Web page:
2.6 2013 clrm brain studies


Published on

Published in: Education, Technology
1 Like
  • Be the first to comment

No Downloads
Total views
On SlideShare
From Embeds
Number of Embeds
Embeds 0
No embeds

No notes for slide
  • We are born movers.
  • Only mobile creatures need a brain.
  • Evolution of brain and body occurred together over millions of years.
  • Evolution of brain and body occurred together over millions of years.
  • Modern people don’t move as much creating a problem for us as individuals and a society.
  • Modern people don’t move as much creating a problem for us as individuals and a society.
  • P.E. Revolution
  • P.E. Revolution
  • Zero hour P.E. at Naperville Central High School
  • California Dept. of Ed. Students with the highest fitness scores had the highest test scores2001 study fit kids scored 2x’s as well on academic tests as their unfit peers.Titusville, Pennsylvania, since adopting fitness P.E. the students improve at 17% higher in reading and 18% higher in math than state average. (Low median income)
  • Other data
  • So what exactly is going on to create these results?
  • Review of neuron function:
  • Most drugs for mental health target one or more of these three neurotransmitters.But raising or lowering their levels doesn’t elicit a one to one result as the system is so complex. Consider the side effects of many of the neurotransmitter influencing drugs such as selective serotonin reuptake inhibitors (ssri)
  • Brain Derived neurotrophic factors (BDNF)
  • Learning and forgetting
  • Because so many parts of the brain are involved in movement, all of the brain is benefitted by movement.
  • Exercise and Rats. Exercises effect on the brain is immediate. 2007 German researchers found humans learned 20% faster following exercise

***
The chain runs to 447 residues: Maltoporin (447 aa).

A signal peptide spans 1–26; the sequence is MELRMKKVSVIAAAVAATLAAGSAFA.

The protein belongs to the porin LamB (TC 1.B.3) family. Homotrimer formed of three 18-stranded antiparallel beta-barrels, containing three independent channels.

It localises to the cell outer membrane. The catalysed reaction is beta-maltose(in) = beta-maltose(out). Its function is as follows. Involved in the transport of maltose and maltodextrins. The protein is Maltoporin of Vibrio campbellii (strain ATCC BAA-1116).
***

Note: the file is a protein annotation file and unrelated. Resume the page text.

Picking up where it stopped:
• Exercise stimulates neurogenesis
  • So what’s the best exercise
  • Summary of Exercise Benefits to the Brain:
  • 2.6 2013 clrm brain studies

    1. 1. Exercise the Brain
    2. 2. I do believe in you And I know you believe in me Oh yeah Oh yeah And now we realize love's not all that it's supposed to be Oh yeah Oh yeah
    3. 3. What are your ideas about exercise and the brain? It makes our brain function at its best. This is the most important benefit of exercise, the benefit to muscles, heart, and lungs are just healthy side-effects of exercise. Why is exercise so good for the brain?
    4. 4. We know that exercise increases neurotransmitters like serotonin, norepinephrine, and dopamine. In a Duke University study it was shown that exercise was better than Zoloft (sertraline) at treating depression and other subsequent studies have shown that exercise may be one of the best treatments for most psychiatric problems. WHY?
    5. 5. Sea Squirt Larva have brain, it is consumed once it becomes sessile.
    6. 6. As we evolved, our physical skills developed into abstract abilities to predict, sequence, estimate, plan, rehearse, observ e, judge, correct mistakes, shift tactics, and remember everything we did in order to survive.
    7. 7. “That which we call thinking is the evolutionary internalization of movement.” Neurophysiologist, Rodolfo Llinas
    8. 8. The relationship between the ability to obtain food, shelter, comfort, and the physical ability to obtain them through learning that has been hardwired into the brain’s circuitry. In order to survive we had to use our brains to find and store food. We needed fuel to learn and learning to find a source of fuel. We needed to move! On average 11 km per day! How about today?